Author Affiliations: Department of Epidemiology, Biostatistics, and Occupational Health, McGill University, Montreal, Quebec, Canada (Drs Kawasumi, Abrahamowicz, and Tamblyn); Department of Medicine, McGill University Health Centre, Montreal (Drs Ernst, Abrahamowicz, and Tamblyn); Center for Clinical Epidemiology, Lady Davis Research Institute, Jewish General Hospital, Montreal (Dr Ernst); and Centre for Health Services and Policy Research, University of British Columbia, Vancouver, British Columbia, Canada (Dr Kawasumi).
Asthma is a serious public health problem, and suboptimal asthma management has been identified as an important cause of asthma morbidity.1 Physicians play a pivotal role in establishing asthma control, but there is considerable variation among physicians in their approach to asthma management that does not appear to be explained by differences in patient populations.2
Effective management of asthma requires mastery of a number of interrelated physician skills. There is an increasing effort to directly teach these skills, particularly collaborative communication with patients, in medical school and specialty training programs. In 1993, Canada was the first country to require successful demonstration of clinical and communication skills on national medical licensure examination.3 The United States enacted the same requirement in 2005.4 Our objective was to determine whether higher scores in medical knowledge and clinical and communication skills would be associated with the quality and outcomes of management for patients with poorly controlled asthma in the first 1 to 8 years in practice, after adjusting for differences in patient, physician, and practice characteristics.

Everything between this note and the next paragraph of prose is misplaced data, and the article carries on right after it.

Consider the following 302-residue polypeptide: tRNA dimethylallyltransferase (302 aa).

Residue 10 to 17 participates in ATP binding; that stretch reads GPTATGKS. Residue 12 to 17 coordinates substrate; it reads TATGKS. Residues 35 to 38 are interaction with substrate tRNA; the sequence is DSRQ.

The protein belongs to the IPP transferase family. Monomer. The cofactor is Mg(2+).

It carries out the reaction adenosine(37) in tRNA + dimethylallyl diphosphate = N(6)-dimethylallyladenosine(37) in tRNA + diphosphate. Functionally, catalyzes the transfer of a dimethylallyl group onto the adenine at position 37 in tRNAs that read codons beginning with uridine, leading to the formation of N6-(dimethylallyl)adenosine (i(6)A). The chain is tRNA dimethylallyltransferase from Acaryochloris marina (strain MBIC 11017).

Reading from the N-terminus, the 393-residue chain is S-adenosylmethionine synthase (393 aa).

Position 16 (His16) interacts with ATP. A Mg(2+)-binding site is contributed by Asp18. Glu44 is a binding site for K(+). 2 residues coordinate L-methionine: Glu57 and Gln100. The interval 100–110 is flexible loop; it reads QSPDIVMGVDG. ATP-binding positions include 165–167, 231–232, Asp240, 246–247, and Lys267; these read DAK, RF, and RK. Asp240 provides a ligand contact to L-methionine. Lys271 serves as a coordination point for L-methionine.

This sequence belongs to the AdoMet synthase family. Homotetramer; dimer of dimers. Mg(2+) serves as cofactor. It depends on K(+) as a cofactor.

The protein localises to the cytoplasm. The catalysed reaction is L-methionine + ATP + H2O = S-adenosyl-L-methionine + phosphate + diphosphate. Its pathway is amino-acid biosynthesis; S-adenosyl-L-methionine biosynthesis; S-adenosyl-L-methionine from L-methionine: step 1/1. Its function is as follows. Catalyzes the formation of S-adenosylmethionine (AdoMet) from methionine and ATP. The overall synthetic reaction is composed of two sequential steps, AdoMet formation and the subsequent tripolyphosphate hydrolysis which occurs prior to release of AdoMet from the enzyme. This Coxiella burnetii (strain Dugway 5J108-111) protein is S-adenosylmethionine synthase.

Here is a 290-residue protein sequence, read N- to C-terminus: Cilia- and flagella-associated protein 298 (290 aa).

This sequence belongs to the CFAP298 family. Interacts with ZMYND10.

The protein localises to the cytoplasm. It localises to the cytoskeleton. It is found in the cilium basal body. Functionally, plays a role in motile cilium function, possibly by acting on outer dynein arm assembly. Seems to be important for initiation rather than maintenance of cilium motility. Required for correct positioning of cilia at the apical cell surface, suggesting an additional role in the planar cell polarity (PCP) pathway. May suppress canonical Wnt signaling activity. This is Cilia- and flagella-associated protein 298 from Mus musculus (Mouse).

A cohort was assembled comprising all physicians who took the national clinical skills licensing examination (Medical Council of Canada: Qualifying Examination Part II) between 1993 and 1996. For each physician, we used linked longitudinal patient histories from prescription and health services administrative data5 to assemble a dynamic cohort of all patients aged 5 to 60 years with a diagnosis of asthma between 1993 and 2003. We focused our analysis on patients whose asthma was out of control at the time of the first visit to study physicians in outpatient settings, based on excess use (>250 doses) of fast-acting β-agonists (fenoterol, terbutaline, and salbutamol) in the past 3 months.6 We excluded patients with a diagnosis of chronic obstructive pulmonary disease in the 12 months prior to the visit.
Each patient was followed up for 6 months after the first visit to a study physician for out-of-control asthma to assess (1) multiple emergency department (ED) visits with a primary diagnosis of respiratory-related conditions (International Classification of Diseases, Ninth Revision 490.x [bronchitis], 493.x [asthma], 465.9 [upper respiratory infection], 466.x [acute bronchitis], and 786.x [symptoms involving the respiratory system]) and (2) use of an inhaled corticosteroid (ICS) (fluticasone propionate, budesonide, flunisolide, beclomethasone dipropionate, and triamcinolone acetonide).
We used the generalized estimation equation extension of multivariable logistic regression for correlated data with an autoregressive first-order AR(1) correlation structure. Patients were the unit of analysis and were clustered within study physicians. In addition to physician characteristics (physician sex, specialty, examination scores), we adjusted for practice characteristics (practice workload and practice population profile) and patient characteristics (age/sex, socioeconomic status, number of visits to study physicians). Examination scores were standardized to have SD = 100, and the adjusted change in odds of a given outcome was estimated per 1 SD in the respective score.
From 1993 to 2003, a total of 90 078 patients with asthma received care from 609 study physicians in an outpatient setting for respiratory-related conditions. Of these, 3981 patients (4.4%) had out-of-control asthma at the first respiratory-related visit to study physicians, and 1960 patients (2.2%) were prescribed asthma medication by the study physician at the visit.
During the 6-month follow-up, 380 (9.6%) of the 3981 patients with out-of-control asthma made multiple ED visits. The physicians of multiple ED users were more likely to be general practitioners and to have a lower practice volume. Of 1960 patients with out-of-control asthma who were prescribed any asthma medication by the study physician at the index visit, 1361 patients (69.4%) were prescribed an ICS. Female physicians and respiratory specialists were more likely to prescribe an ICS.